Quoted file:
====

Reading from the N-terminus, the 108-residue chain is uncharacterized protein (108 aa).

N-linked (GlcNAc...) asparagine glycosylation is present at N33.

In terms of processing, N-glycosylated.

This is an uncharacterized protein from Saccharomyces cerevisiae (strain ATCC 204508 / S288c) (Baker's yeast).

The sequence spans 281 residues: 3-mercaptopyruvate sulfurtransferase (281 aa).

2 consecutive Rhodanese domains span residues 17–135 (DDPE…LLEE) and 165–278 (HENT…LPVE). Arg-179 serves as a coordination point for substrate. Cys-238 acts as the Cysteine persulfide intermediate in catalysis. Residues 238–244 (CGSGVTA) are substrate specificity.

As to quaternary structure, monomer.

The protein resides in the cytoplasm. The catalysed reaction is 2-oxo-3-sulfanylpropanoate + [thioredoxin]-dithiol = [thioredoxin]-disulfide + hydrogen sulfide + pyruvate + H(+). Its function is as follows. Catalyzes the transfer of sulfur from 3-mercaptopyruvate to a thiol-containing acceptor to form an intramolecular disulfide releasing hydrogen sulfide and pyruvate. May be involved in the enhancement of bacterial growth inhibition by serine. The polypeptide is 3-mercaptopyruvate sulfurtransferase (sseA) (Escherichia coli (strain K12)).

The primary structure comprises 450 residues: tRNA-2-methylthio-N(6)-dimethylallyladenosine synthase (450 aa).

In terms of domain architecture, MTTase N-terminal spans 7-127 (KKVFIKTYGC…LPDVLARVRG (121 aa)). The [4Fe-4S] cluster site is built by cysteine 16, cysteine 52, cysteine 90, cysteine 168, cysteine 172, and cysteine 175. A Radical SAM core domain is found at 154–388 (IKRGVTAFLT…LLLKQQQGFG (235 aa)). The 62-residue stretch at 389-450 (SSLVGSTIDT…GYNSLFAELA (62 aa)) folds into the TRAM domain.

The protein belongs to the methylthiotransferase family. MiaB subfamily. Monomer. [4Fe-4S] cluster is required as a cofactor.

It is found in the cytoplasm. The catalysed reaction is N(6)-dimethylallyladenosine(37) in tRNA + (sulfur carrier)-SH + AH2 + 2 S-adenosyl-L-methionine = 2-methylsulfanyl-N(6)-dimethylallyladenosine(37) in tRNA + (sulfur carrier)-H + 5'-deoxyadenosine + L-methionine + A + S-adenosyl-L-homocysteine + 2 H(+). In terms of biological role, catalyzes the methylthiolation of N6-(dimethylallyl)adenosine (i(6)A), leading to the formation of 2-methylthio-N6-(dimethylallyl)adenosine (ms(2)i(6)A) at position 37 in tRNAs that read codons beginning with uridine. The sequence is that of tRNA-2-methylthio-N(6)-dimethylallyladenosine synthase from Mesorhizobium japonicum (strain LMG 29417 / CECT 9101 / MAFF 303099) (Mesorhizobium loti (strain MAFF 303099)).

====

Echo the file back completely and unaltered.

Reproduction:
Reading from the N-terminus, the 108-residue chain is uncharacterized protein (108 aa).

N-linked (GlcNAc...) asparagine glycosylation is present at N33.

In terms of processing, N-glycosylated.

This is an uncharacterized protein from Saccharomyces cerevisiae (strain ATCC 204508 / S288c) (Baker's yeast).

The sequence spans 281 residues: 3-mercaptopyruvate sulfurtransferase (281 aa).

2 consecutive Rhodanese domains span residues 17–135 (DDPE…LLEE) and 165–278 (HENT…LPVE). Arg-179 serves as a coordination point for substrate. Cys-238 acts as the Cysteine persulfide intermediate in catalysis. Residues 238–244 (CGSGVTA) are substrate specificity.

As to quaternary structure, monomer.

The protein resides in the cytoplasm. The catalysed reaction is 2-oxo-3-sulfanylpropanoate + [thioredoxin]-dithiol = [thioredoxin]-disulfide + hydrogen sulfide + pyruvate + H(+). Its function is as follows. Catalyzes the transfer of sulfur from 3-mercaptopyruvate to a thiol-containing acceptor to form an intramolecular disulfide releasing hydrogen sulfide and pyruvate. May be involved in the enhancement of bacterial growth inhibition by serine. The polypeptide is 3-mercaptopyruvate sulfurtransferase (sseA) (Escherichia coli (strain K12)).

The primary structure comprises 450 residues: tRNA-2-methylthio-N(6)-dimethylallyladenosine synthase (450 aa).

In terms of domain architecture, MTTase N-terminal spans 7-127 (KKVFIKTYGC…LPDVLARVRG (121 aa)). The [4Fe-4S] cluster site is built by cysteine 16, cysteine 52, cysteine 90, cysteine 168, cysteine 172, and cysteine 175. A Radical SAM core domain is found at 154–388 (IKRGVTAFLT…LLLKQQQGFG (235 aa)). The 62-residue stretch at 389-450 (SSLVGSTIDT…GYNSLFAELA (62 aa)) folds into the TRAM domain.

The protein belongs to the methylthiotransferase family. MiaB subfamily. Monomer. [4Fe-4S] cluster is required as a cofactor.

It is found in the cytoplasm. The catalysed reaction is N(6)-dimethylallyladenosine(37) in tRNA + (sulfur carrier)-SH + AH2 + 2 S-adenosyl-L-methionine = 2-methylsulfanyl-N(6)-dimethylallyladenosine(37) in tRNA + (sulfur carrier)-H + 5'-deoxyadenosine + L-methionine + A + S-adenosyl-L-homocysteine + 2 H(+). In terms of biological role, catalyzes the methylthiolation of N6-(dimethylallyl)adenosine (i(6)A), leading to the formation of 2-methylthio-N6-(dimethylallyl)adenosine (ms(2)i(6)A) at position 37 in tRNAs that read codons beginning with uridine. The sequence is that of tRNA-2-methylthio-N(6)-dimethylallyladenosine synthase from Mesorhizobium japonicum (strain LMG 29417 / CECT 9101 / MAFF 303099) (Mesorhizobium loti (strain MAFF 303099)).